The growth rate of Chinese economy has been declining for five consecutive quarters. People are not only worry about this but also expect that the macro-economy can bottom out as soon as possible. Therefore, the discussion that when the Chinese economy will bottom out is getting hotter and hotter.
Success at any price? [By Jiao Haiyang/China.org.cn]
In particular, the discussion is further pushed to a new high after the Chinese Academy of Social Sciences recently released the report to lower the growth rate of GDP in 2012.
In this regard, experts pointed out that the focus of Chinese economy is not the "bottom out" and speed but how to seize the opportunity to prepare for adjustment of economic structure and improvement of economic quality.
The Spring Report 2012 on China's Economic Prospects released by the Chinese Academy of Social Sciences on April 25 shows that the growth rate of Chinese economy will further decline in 2012. It is expected that the growth rate of GDP will be about 8.7 percent, a drop of 0.5 percentage points from 2011.
Then, people began predicting when the Chinese economy will bottom out.
Some analysts said that since the growth rate of industrial value added rebounded in March and the official Purchasing Managers' Index (PMI) also rebounded significantly, China's economy has bottomed out and it will begin to rise in the second quarter in 2012.
However, other analysts did not think so. Wang Jian, expert of China Society of Macroeconomics, said that the rebound of industrial value added growth rate can only show that the trend of economic downturn is straight but not folded. As long as there is no large adjustment and reform and the contradiction of overproduction is not resolved fundamentally, the trend of economic downturn will continue into 2013.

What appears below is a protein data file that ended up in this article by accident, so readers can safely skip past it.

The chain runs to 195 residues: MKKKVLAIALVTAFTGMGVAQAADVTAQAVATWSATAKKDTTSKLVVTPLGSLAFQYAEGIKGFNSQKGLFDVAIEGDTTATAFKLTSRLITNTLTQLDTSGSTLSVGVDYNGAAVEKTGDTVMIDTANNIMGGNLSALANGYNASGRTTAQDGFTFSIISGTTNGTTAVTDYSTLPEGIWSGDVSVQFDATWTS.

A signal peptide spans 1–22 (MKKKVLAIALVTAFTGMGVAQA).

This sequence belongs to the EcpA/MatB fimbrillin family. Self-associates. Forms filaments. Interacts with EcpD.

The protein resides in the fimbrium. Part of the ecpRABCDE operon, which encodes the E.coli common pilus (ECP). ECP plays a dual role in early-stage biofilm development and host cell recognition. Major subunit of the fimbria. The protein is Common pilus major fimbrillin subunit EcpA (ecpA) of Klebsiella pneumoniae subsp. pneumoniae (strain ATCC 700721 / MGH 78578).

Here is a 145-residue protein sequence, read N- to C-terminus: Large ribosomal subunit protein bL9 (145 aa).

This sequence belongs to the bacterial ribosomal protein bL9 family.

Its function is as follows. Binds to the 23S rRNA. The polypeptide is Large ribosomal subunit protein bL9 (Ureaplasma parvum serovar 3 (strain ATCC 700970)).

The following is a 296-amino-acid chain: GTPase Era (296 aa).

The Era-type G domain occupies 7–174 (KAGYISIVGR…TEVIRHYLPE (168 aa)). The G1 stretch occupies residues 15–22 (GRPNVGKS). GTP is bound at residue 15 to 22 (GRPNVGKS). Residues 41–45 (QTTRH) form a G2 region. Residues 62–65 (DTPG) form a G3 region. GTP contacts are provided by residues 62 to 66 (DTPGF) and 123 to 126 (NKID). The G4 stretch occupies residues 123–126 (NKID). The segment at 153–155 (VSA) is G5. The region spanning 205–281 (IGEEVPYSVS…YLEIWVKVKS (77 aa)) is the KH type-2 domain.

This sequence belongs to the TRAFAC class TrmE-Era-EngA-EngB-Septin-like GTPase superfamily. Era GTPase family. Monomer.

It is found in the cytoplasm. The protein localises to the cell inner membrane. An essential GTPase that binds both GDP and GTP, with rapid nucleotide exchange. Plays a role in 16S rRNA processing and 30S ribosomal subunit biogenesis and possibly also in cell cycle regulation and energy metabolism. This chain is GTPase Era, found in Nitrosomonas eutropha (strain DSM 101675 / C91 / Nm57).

Some people said that China's economy will rebound in the third quarter. Zhang Zhiwei, chief economist of Nomura Securities, said that the 8.9 percent in the fourth quarter in 2011 and 8.1 percent in the first quarter in 2012 made the macro economist generally predict that China's economy has bottomed out and it will rebound in the third quarter in 2012. They believed that the factors supporting the rebound include the improvement of mobility, restoration of export environment and reverse of some industries.
Growth rate still needed
The experts said that people do not need to worry too much about the "bottom out" and declining growth rate.
Liu Mingkang, former chairman of the China Banking Regulatory Commission, said that the slowing down of less than 1 percent is still acceptable. The growth rate of heavy industry is lower than that of the light industry for the first time; the PMI of manufacturing has been increasing for four consecutive months and the number of newly increased urban employment increased by 220,000 year-on-year, all of which testified that China's economy is achieving a smooth transition.
Some analysts said that a certain economic growth rate is needed in the smooth transition, which can ease the contradictions of employment, income distribution and social security.
Zhu Baoliang, chief economist of the Economic Forecast Department of the State Information Center, said that although China's economic growth rate is downward, it still is in a reasonable scope. While the economic growth rate is slowing down, the employment in China has maintained a good momentum.
Data shows that among three indexes to stimulate the economy, the investment and consumption still are dynamic and China's economic growth has a good foundation.
The report of the Chinese Academy of Social Sciences shows that this year's fixed asset investment growth rate will be somewhat lower than in 2011. Influenced by the favorable factors including rapid advance in the protection of housing construction, steady development of strategic emerging industries, acceleration of water conservancy construction and well development of cultural industries, the total fixed asset investments in 2012 is expected to fall 0.1 percentage points compared with 2011. The retail sales of social consumer goods are expected to increase 1.3 percentage points compared with 2011.
Lian Ping, chief economist of the Bank of Communication, said in an interview with the reporter that the risk of hard landing for China's economic growth in 2012 is very small. As long as the policy is reasonable and the regulation is appropriate, China's economy will maintain a reasonable growth rate and a trend of lower at first and higher in the end.